In a cycle with 150+ singers and so many different voice parts, what’s your process for teaching a new piece of music?

The majority of musicians that I came up with made their decision that product was the be-all, end-all. That’s pretty typical in my field. So, your gesture is going to be perfect. You’re going to choose only the highest level pieces of music. You’re only going to work with the highest level singers. And that’s how you prove your worth.

I made the decision very early on that I was more interested in the process. Of course, I want the product to be good – we all do – and I think it’s one of the beautiful things of YPCC: put a bunch of young professionals in a room, and we care deeply about quality. But I feel very strongly that people are more invested in what they’re doing if, from the moment that they get a piece of music in their hand, they feel empowered.

There is an ethos in my profession that if you can’t sight read that you are not worth your salt. So that I should never teach notes in rehearsals. And I just don’t believe in that. But I also don’t want to spend the whole rehearsal [singing], “Here’s your part,” because that’s really boring and people will lose interest in what they’re doing. I spend much more time thinking about chunks we can isolate and techniques we can use in building a bag of tricks. That’s more interesting to me. I feel strongly that if the process is engaging and interesting and accessible – and yes, that means I make rehearsal tracks and yes, that means we learn some notes and that means sometimes I sing along with the thing and whatever – but hopefully the majority of the people in the room are coming along for the ride and feel good about it, and that the product will fix itself. Sometimes I’m wrong, but that’s fun, too. But most of the time, I’m right. And because I choose not to work with professionals (I work with – I hate the word “amateur” – avocational singers), it’s people who love it. I’d rather have people in the room who love it than people who are are bored but have to do it.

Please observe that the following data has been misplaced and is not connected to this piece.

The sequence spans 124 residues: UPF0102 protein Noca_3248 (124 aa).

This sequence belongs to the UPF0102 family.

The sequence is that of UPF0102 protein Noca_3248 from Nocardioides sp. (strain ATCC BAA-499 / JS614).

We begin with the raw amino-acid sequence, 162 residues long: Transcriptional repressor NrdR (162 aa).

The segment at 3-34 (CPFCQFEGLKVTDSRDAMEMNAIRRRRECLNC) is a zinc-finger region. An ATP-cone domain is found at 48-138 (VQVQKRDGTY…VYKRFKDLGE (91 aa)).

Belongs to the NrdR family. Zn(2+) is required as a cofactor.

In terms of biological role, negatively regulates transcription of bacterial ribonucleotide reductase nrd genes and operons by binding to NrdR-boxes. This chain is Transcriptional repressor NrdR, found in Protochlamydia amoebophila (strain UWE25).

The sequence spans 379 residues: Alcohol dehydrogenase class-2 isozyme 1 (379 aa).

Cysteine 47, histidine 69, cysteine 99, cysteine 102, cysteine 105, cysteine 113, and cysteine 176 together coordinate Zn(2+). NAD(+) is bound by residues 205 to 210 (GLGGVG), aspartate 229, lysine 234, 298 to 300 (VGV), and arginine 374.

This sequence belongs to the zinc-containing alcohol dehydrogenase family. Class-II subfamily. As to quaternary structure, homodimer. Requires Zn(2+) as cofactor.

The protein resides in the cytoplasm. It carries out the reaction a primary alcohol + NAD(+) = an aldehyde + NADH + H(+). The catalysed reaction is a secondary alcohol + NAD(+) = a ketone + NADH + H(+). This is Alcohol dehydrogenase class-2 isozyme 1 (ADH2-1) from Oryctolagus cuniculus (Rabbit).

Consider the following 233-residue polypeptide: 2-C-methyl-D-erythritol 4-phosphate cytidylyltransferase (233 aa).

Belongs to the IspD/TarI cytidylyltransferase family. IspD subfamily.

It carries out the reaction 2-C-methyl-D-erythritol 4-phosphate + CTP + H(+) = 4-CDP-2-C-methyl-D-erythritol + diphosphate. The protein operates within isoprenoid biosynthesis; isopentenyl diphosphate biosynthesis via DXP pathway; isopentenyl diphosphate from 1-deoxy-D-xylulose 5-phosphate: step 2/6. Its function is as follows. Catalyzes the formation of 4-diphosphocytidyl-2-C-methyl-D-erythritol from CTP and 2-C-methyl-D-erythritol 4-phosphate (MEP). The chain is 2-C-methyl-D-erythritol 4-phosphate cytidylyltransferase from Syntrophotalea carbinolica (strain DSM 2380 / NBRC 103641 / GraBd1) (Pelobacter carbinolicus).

This last cycle I signed up to sing but ended up missing like half the rehearsals. So instead, I attended the concert at Old St. Mary’s. And it was the most incredible experience. I sat there in the audience and cried and felt all the things. What happened? What was that?

[Laughter.] I think that there’s something really special about singing because it’s so human. And there are studies about sympathetic vibrations we experience between human voice and cello – which are supposedly the two most closely related – and how we feel when we hear those two things. It resonates with us as human beings. So, the fact that we sing primarily a cappella music with very few instrumentalists – there’s this human thing. When you get to one of those big fat chords it just feels so good. And that’s what we hope to inspire in somebody who comes to the concert just because they’re dating somebody who says they have to and they hear there’s a beer afterward. Hopefully, there will be a moment where they go, “Oh my God, that took my breath away.” And they’ll understand that choral music is not always, you know, dead white guys doing the same thing all the time.

We’ll polish it at the end, but we want these boys to be proud to use their voice and to use their voice for compelling reasons and to speak up and to stand up and to be proud of the fact that they’re musicians.

I just think there was also something emotionally compelling about that “Long Live Song” concert specifically. Because you had YPCC and the Cincinnati Boychoir and the Cincinnati Symphony’s Classical Roots Choir all together, which meant there were 10-year-olds and 85-year-olds singing together and smiling at each other.

Dyah: You create these moments where people are bonding with each other. I wish I could sing. I can’t sing.


What’s the value to our community of having community choirs?

So, Dyah, you just made the comment, “I can’t sing.” I hear that 14 times a day from everywhere. There’s this whole adage that if you speak you can sing. It’s just a matter of how you sing. It’s one of the few things you can do for your whole life and it’s going to sound different for your whole life. My 2-year-old sings, and my grandparents sang.

What we hear all the time from YPCCers is that, “In college, my glee club or my a capella group was my place. And I sort of lost that place when I had to think about work or family or whatever else, so I decided to go meet people at bars.” But when they come back to singing, through YPCC, they’re like, “Oh, this is my place.”